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Posts Tagged ‘scientific names’

Autumn colours IV

Superstorm Sandy, or whatever we’re calling it now, didn’t quite make it to my neck of the woods, but did send us nearly a week of wind and rain. Even though most of the trees had lost their leaves completely before the bad weather hit, the change resulting from the storm is incredible. It suddenly feels more like the beginning of winter than the end of summer. The mulberry trees (Morus alba, the invasive counterpart to the rare native red mulberry and the same plant that silkworms feed on), which had kept their bright foliage til now, are almost completely stripped, with just a few clumps of yellow leaves withstanding the wind. These leaves can be simple serrated ovals or almost maple-like and lobed.

An interesting note about the naming of trees: many Latin names for trees are feminine but have first declension (i.e. typically masculine) endings. Morus alba looks like it should actually be Morus albus. I’ve never learned the reason for this masculine/feminine superposition.

Mulberries are also dioecious—they have separate male and female plants—and the females bear juicy, black berries in early summer, attracting a ton of birds and leaving purple stains on the ground. The two large mulberries in my yard are popular with winter birds, too, because they’re the closest large trees to my neighbour’s bird feeder. Here is a mourning dove hunkered down in one on the worst day of the storm:

On the first sunny day after the rainy streak, I went back into the woods and flushed a woodcock (Scolopax minor), an unexpected sight (and sound! Their wings whistle!) here. While I used to see them in this area when I was younger, their woodland habitat has been decimated, and I suspect this bird was just stopping by on its migration. Part of me hopes, though, that it’s a resident that’ll breed here next year.

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My dear friend and colleague at Alien Plantation has a post up about the frustrations of vernacular names: when people call the same organism by different terms, or mean different organisms when using a particular name. And one classic example of this frustration, one that I seem to find myself explaining often, is yams versus sweet potatoes.

What’s the difference, you ask?

The orangey (but sometimes yellow or purple) root vegetable that you may have eaten topped with marshmallows, or nibbled in french fry form at a pub with that not particularly good but ubiquitous “chipotle mayo”, is called “sweet potato” in most places, but also “yam” in many parts of North America. (Including where I grew up, so, for the record, I call them yams.) This yam/sweet potato is properly called Ipomoea batatas. (Ipomoea is usually pronounced “eye-poe-MEE-ah”.) Also in the genus Ipomoea are the morning glories, those vines with wide, trumpet-shaped flowers in many gardens and roadsides.

There is another root vegetable commonly called “yam” in English that’s a dietary staple in Africa, Asia, and Latin America. These yams belong to several species in the genus Dioscorea, distant relatives of arrowroot. Like Ipomoea tubers, Dioscorea tubers can range in colour from yellowish to purple, but they (at least the cultivated varieties) tend to be much larger and have a thicker, rougher skin. Also like Ipomoea, Dioscorea species are usually vines. However, they have tiny, inconspicuous flowers, often arranged on an inflorescence or flower stem.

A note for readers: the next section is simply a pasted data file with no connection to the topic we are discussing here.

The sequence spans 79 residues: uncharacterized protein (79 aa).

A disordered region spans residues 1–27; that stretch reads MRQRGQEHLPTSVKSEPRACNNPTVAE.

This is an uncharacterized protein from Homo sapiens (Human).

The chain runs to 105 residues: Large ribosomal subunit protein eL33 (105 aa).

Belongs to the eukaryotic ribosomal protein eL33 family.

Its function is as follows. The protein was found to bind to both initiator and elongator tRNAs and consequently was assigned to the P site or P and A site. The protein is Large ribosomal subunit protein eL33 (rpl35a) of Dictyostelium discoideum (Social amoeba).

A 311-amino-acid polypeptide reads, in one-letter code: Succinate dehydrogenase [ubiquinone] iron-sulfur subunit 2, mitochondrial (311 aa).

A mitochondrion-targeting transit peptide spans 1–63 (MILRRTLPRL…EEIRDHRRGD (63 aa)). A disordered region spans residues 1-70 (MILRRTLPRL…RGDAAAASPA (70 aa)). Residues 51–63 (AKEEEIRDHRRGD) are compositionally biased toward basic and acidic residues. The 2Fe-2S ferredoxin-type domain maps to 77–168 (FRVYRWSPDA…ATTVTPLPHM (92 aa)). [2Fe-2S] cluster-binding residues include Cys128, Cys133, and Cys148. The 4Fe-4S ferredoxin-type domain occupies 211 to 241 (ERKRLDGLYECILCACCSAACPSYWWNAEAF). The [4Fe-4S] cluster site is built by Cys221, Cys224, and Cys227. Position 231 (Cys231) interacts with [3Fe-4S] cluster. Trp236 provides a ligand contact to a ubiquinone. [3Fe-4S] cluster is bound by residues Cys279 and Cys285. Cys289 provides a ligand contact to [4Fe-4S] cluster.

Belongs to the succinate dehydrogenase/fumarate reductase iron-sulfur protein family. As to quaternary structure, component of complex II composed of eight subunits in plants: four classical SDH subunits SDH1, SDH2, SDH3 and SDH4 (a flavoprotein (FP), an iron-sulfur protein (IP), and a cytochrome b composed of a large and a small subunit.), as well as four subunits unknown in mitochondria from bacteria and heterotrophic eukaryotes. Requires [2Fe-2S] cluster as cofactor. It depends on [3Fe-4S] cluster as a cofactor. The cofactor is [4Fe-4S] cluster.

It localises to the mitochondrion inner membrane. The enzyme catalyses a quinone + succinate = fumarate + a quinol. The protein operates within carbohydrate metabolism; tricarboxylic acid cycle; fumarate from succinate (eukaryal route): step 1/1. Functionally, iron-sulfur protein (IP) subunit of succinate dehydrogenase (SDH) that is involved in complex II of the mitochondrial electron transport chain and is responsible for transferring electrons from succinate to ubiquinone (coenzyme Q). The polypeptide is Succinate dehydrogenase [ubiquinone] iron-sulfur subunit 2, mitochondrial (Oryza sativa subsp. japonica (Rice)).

Dioscorea and Ipomoea may have some superficial similarities, but they’re only distantly related. One of the fundamental divisions among flowering plants is that between monocots (including grasses, palms, lilies, and onions) and dicots (including most non-coniferous trees, roses, and sunflowers); Dioscorea is a monocot while Ipomoea is a dicot.

If you’re in North America (and if you have the yam/sweet potato problem you almost certainly are), unless you’re at a particularly fancy/”exotic”/”ethnic” grocery store*, anything labelled “yam” or “sweet potato” is almost certainly Ipomoea batatas. (I have seen different varieties of the plant sold as “yam” and “sweet potato” right next to each other in the same store!) So if someone asks you if they’re eating yam fries or sweet potato fries, the answer is “yes”. If you’re at an African or Asian restaurant, though, there may be Dioscorea yams in your meal. One of the more common varieties, ube (Dioscorea alata), is used in the Filipino dessert halo-halo. (Sweet potato rolls and tempura at sushi restaurants in North America are Ipomoea.)

Wikipedia tells me that there’s another tuber, that of Oxalis tuberosa, native to the Andes but also grown elsewhere, that’s called “yam” in New Zealand. The local variety of Ipomoea batatas there is called kumara, so you shouldn’t have too many problems.

Here I present, in convenient, printable, wallet-sized form, a brief guide to yams and sweet potatoes:

*Stop the presses! After I finished the draft of this post I went grocery shopping, and lo and behold there were Dioscorea tubers.

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(Replacing Pantydraco)

Via this talk about dinosaurs, we learn of the radiolarian Rectotormentum fornicatum, named, of course, from the Latin words “rectus”, meaning “correct, in good order”; “tormentum”, meaning “missile stone”; and “fornicatus”, meaning “arched, vaulted”.

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ResearchBlogging.orgFor those of you who never had a childhood dinosaur obsession, or a dinosaur-obsessed child, Pachycephalosaurus was a “dome-headed” dinosaur: it and its relatives had extremely thick (like, ten inches) skulls, often dome-shaped and fringed with an array of spikes and other protrusions. It is thought—but the idea is controversial—that these dinosaurs engaged in head-butting fights like male goats and sheep do today with their horns. (An alternative is that they head-butted their opponent’s sides, rather than engaging in extremely risky head-on fights.)